Keithley 2380-500-15 & 2380-120-60


In this article I discuss my ridiculous motivation for buying a new Keithley 2830-120-60 to replace my very functional Keithey 2380-500-15

2380-500-15 & 2380-120-60

While working on the IRDC3894 I spent a significant amount of time using the Keithley 2380 in Constant Current Mode.  The development kit that I was testing was configured to enable 1.2v output at 15A.  In the picture below I am pulling 1A.  You can see the Keithley set to pull 1A and it is actually drawing 0.9998A (plenty close)

While I was testing the setup I would slowly increase the current.  In the picture below you can see that I got to 5.4A with no problem.

But at 5.5A the trouble starts.  In the picture below you can see that I am asking for 5.5A but I am only getting 5.48A

And the gap gets worse as I increase the current.

So I posted on the Keithley site trying to figure out what was happening.  Was the Keithley dead?

And unfortunately there is the answer.  The load has a minimum operating voltage of 4.5v when it is in the 15A mode.

But the 2380-120-60 has a 1.8V operating voltage at 60A

And when I get it plugged in I find that it will happily deliver 16A at 1.2V

And it doesn’t start to roll over until 17A (at 1.2V)

PSoC 6 SDK OneWire Bus (Part 4): But, Can It Read the Temperature?


In this series of articles I have been implementing a one-wire sensor library to work with PSoC 6.  In this article I will test the library by reading the temperature from the DS18B20 sensor.


After three articles crawling through one-wire documents and firmware we are down to the real question.  Will it actually read the temperature?  Each device on a one-wire bus is addressed by a unique 64-bit value which is programmed at the factory.  Before you can talk to a device you need to read the rom value.  The question is how do you find the ROM value when you have multiple devices connected on the bus?  There are two ways

  1. Follow a rather complicated discovery process (next article)
  2. If there is only 1 device on the bus you can follow a short cut.

Well, lets start with the simple method.

Read ROM

The data sheet is pretty clear about how to read the ROM code when you only have one device.  Basically, you send a 0x33, then you read 8 bytes.  Here is a clip from the data sheet.

I will add a command to my ntshell command line.  The command is “readrom” it will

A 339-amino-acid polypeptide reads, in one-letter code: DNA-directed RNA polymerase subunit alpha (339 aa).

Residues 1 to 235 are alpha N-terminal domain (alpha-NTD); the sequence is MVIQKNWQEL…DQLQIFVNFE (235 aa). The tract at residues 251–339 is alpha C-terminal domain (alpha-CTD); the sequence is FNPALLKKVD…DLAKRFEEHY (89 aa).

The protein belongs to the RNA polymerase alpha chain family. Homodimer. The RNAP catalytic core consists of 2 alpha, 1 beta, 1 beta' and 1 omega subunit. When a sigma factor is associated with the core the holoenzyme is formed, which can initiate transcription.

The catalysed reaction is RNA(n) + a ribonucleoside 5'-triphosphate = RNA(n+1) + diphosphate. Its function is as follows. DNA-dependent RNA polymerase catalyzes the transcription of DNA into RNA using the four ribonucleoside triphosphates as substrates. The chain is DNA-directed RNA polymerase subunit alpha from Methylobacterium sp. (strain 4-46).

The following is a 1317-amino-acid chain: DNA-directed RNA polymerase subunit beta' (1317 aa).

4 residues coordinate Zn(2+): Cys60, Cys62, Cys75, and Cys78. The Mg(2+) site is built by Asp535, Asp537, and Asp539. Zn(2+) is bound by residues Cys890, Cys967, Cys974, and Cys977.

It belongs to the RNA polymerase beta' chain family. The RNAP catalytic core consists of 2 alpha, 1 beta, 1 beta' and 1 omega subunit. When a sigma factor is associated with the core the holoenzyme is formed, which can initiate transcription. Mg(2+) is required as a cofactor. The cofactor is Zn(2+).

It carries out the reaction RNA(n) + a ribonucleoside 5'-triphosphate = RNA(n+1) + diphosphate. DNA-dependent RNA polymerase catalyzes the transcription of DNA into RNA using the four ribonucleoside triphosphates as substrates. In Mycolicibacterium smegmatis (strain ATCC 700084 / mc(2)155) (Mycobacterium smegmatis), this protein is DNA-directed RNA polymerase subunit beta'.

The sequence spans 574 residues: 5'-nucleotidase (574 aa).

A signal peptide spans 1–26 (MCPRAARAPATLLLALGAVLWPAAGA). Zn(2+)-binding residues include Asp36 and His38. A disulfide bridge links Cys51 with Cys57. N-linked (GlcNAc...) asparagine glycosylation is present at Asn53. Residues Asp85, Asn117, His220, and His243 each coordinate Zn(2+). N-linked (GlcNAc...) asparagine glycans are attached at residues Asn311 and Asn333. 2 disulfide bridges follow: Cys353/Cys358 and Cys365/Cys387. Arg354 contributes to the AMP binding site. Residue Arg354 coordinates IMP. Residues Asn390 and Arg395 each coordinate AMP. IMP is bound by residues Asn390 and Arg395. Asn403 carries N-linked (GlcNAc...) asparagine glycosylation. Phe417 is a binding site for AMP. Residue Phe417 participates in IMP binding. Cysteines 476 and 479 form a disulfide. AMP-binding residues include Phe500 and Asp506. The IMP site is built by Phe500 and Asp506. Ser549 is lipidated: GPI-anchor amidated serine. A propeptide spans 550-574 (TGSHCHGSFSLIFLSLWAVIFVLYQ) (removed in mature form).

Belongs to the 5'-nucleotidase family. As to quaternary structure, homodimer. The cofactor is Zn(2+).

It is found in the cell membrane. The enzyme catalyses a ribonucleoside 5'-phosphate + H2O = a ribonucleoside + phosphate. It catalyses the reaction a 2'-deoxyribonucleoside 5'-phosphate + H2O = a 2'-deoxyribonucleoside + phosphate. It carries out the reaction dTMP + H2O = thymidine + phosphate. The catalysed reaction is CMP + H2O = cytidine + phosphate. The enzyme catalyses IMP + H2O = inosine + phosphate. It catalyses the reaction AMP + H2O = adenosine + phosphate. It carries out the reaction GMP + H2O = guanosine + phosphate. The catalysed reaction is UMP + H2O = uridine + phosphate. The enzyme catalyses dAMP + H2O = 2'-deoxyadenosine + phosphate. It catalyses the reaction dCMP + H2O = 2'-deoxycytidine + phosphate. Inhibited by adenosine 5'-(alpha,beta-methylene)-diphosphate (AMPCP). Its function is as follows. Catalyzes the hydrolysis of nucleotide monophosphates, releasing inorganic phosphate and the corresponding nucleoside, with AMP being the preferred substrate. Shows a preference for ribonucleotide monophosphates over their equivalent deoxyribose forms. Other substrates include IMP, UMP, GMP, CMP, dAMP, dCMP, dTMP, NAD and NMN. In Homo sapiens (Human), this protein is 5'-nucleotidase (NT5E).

1. Send the reset
  2. Wait 1MS (I don’t think you have to do this, but this was a bug work around)
  3. Send the 0x33
  4. Then read 8 bytes.
  5. And print out the result (lines

When I test it, things seem to be working.

Read Temperature

Now that we know the ROM Code, which is used as the address, how do we get the temperature.  To do this you should follow this procedure.

  1. Do a Match ROM
  2. Send the ROM address
  3. Send a Convert Temperature
  4. Wait for the right amount of time
  5. Send a Read Scratch Pad
  6. Read 9 Bytes
  7. Convert the values

The Match ROM command 0x55 + the ROM code selects your device to be acted on.

When you send a convert T 0x44 your device will start the internal process of reading the temperature and storing it in the scratch pad.  The amount of time this take depends on what resolution you have configured.

The scratchpad is a 9-byte register inside of the chip which contains the most recently read temperature plus some settings.

To read the scratchpad you need to send a 0xBE, then read 9-bytes.  Notice that the 9th byte is a CRC for the first 8 bytes,  if you are concerned you can follow the CRC procedure documented in the datasheet to calculate a CRC to verify a match.  For this example, lets skip that.

In order to convert the temperature you need to know the resolution.  Bit-6 and Bit-5 of the configuration register tells you this.  This is a writable register so you can change the resolution which you might do to speed up the reading time.

Here is the whole code together as a new command.

Now I build and program the development kit to setup the test.  The first step is to read the ROM with the command line “readrom”.  Then I tell it to try to read the temperature.  You can see the values in the scratch pad, plus my conversion to celsius.  Since I am in Kentucky I probably should have done Fahrenheit … oh well. 28.35C is 83.3F my office is pretty hot today.